Why the Tech Industry is One of the Most Philanthropic
Is the tech industry more generous than others, or is it all just a publicity stunt? When Bill Gates stepped down as the CEO of Microsoft in 2010, many were expecting him to retire to enjoy the spoils of his incredible success with the computing behemoth he had created 25 years prior. However, the announcement by Gates that he would dedicate the rest of his life to philanthropy was one that shocked millions.
Generous and Giving Culture
Gates is not the only tech leader whose aims and goals are philanthropic. According to a report which was published in February, the technology industry is one of the largest contributors to charitable causes in the United States, making up a total of $9.8 billion given to charity in 2014, amounting to forty-seven percent of the total figure. These figures make the tech industry more charitable than the majority of others, even the financial services sector. According to The Chronicle of Philanthropy, last year donations were increased by almost a third by the country’s top fifty donors. These include big tech names such as WhatsApp founder Jan Koum, tech entrepreneur and Napster co-founder Sean Parker, Google’s Sergey Brin, GoPro founder Nicholas Woodman, and Candle Corporation founder Aubrey Chernick – see Aubrey Chernick Photo Album. Facebook founder Mark Zuckerberg and co-founder Chris Hughes have also been praised for their vast philanthropic efforts.
The Giving Pledge
In 2010, the Giving Pledge was unveiled by Bill and Melinda Gates along with billionaire investor Warren Buffett. The Pledge asks the world’s richest people to continue to donate at least half of their fortunes to charity, and has so far secured at least 128 billionaires from across the world to its cause. Warren Buffett has given fast amounts of his money to charitable causes over the years, and donated almost all of his $73.8 billion fortune to the Bill and Melinda Gates Foundation, which is dedicated towards a number of worthy causes regarding healthcare and poverty alleviation.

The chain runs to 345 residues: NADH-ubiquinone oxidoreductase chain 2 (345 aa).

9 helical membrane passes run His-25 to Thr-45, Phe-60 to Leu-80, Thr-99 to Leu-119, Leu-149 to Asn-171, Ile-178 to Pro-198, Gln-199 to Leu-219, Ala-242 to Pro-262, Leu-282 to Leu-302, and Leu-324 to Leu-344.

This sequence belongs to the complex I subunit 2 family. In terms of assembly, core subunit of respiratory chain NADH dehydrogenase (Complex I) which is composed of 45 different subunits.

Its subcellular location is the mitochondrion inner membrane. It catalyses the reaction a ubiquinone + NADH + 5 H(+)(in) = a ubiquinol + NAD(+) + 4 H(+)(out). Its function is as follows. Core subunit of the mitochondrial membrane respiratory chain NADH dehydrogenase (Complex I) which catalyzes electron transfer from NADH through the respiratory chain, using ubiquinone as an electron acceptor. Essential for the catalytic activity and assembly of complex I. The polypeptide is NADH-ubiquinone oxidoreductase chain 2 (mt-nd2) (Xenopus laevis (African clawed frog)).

However, not all of the big names in technology are as philanthropic as others. Apple founder Steve Jobs refused to be part of the Giving Pledge, and upon his return to Apple in 1997, he scrapped all the philanthropic and charitable programs in the company, with reports being that he believed that expanding Apple was more likely to have a more positive impact on society than simply giving away money. However, under the leadership of Jobs, Apple did contribute to the popularization of the Project Red brand, which has helped to fight the HIV and AIDs viruses in parts of Africa. Since then, Apple has become the largest contributor to that charity.
With many of the world’s most innovative minds being so generous, it is encouraging to see tech leaders investing some of their considerable wealth into causes poorly served by governments. And, is it such a bad thing if it is all a publicity stunt? The money is still going towards helping the needy and making improvements in society, whichever the real reason for giving.